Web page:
Aileen shares her tips for maintaining a healthy lifestyle and building stamina during your pregnancy between your Antenatal Aqua classes.
Labour and early motherhood is really all about stamina! I encourage all my Mums-to-be to keep walking every day to help build this stamina. If you are not having significant problems with your pelvis, walking is a terrific way of keeping active. I generally think little and often is better, so 20 minutes at lunchtime and another twenty minutes in the evening once dinner/dishes done either by yourself for some headspace or with a chatting buddy really does make the time fly. Saving yourself for a three hour marathon in the Dundrum Centre is just not going to do it!
I think the activeness of Aquanatal complements Yoga or Pilates very well where postures are more static and slow.
But, you really can’t beat the water for easy three dimensional movement. You can kid yourself into feeling not pregnant at all! Going to your local pool in between classes and doing some of your favourite bits from the class will keep your stamina building too. If you want me to run through anything with you, just ask at your next class.
Image copyright Courtney Boyd Myers via Flickr
Now that the summer is coming, once we get through the snow this week, May eek!, it’s important to spend some time thinking about shoes.
As your body grows and blossoms with your pregnancy, your weight increases. The arch of your foot is the structure that supports this weight and naturally flattens a little bit with the extra loading. This makes your foot temporarily bigger. Towards the end of your pregnancy you may take up to a whole size bigger.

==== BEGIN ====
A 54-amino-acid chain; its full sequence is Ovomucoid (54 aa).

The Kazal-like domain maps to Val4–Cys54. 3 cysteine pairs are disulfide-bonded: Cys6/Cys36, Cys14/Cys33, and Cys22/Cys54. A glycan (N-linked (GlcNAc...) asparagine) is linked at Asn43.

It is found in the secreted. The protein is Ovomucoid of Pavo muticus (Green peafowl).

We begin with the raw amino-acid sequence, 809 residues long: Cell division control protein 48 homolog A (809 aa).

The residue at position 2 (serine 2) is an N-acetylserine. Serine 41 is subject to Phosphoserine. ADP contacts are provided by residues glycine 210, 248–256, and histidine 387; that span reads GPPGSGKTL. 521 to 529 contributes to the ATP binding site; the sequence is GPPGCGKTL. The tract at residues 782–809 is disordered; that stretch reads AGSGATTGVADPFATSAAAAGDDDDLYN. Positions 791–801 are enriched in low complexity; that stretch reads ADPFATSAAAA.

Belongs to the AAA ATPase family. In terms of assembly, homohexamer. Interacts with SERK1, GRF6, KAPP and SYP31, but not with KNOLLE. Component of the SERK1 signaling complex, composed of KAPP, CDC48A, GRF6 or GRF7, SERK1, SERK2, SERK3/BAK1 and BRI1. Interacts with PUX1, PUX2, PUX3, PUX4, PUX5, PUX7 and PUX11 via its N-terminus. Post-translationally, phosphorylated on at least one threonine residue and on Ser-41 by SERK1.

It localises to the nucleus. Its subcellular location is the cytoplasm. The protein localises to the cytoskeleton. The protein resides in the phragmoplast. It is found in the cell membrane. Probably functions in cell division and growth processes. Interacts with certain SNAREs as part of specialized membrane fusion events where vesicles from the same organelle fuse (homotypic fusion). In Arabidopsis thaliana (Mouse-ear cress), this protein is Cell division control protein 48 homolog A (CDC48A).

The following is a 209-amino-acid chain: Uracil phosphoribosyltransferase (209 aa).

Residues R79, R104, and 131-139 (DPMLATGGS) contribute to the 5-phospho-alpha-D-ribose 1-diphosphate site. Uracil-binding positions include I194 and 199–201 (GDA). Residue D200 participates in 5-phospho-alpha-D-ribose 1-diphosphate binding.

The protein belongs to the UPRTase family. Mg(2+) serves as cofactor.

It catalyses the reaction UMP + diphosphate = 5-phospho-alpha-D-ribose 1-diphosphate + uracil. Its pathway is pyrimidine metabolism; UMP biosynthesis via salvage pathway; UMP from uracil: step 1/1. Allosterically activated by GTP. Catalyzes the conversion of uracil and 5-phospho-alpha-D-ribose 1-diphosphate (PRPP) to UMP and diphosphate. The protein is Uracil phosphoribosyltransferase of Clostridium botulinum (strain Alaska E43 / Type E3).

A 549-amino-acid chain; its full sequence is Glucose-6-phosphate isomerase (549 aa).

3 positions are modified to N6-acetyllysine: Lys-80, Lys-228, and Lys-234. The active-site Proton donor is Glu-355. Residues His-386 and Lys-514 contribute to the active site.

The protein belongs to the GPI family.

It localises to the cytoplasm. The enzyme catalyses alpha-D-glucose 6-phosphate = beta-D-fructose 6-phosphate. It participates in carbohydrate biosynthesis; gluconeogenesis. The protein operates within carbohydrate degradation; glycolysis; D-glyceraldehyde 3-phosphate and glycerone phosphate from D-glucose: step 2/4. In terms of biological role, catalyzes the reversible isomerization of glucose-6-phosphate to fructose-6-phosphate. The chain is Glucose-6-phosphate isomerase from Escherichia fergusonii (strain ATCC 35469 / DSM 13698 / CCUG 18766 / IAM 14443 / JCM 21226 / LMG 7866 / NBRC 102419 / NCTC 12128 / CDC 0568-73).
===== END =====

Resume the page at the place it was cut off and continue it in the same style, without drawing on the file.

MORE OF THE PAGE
When considering your summer shoe purchase, things like ‘easy on and off’ are of course important, (gladiator sandals just won’t figure this summer!) but also, a shoe/sandal that will accommodate your foot in its skinniness in the morning and possibly a bit puffier come evening is needed.
Supporting the arch is probably the most important thing to protect your footshape and keep pain at bay. Very flat shoes put a little more stress on the arch, particularly if you have tightish calves or are used to wearing heels at work. Up to an inch of heel is considered good, but it needs to be a broad heel to help with balance and ankle stability. No stilettos!
No one shoe fits all, let alone suits all styles so there is no perfect answer. Things like Birkenstock and crocs score high on arch support, but are quite flat. Fitflops generally have some arch support and some pitch in the heel too. Teva-type walking sandals generally have good support and pitch but are disastrous in the fashion stakes. Sometimes a compromise can be reached with things like converse/vans by adding an off the shelf arch support but again you’ll need to keep stretching out your calves.
Let comfort be your guide, but spare a thought for your arches!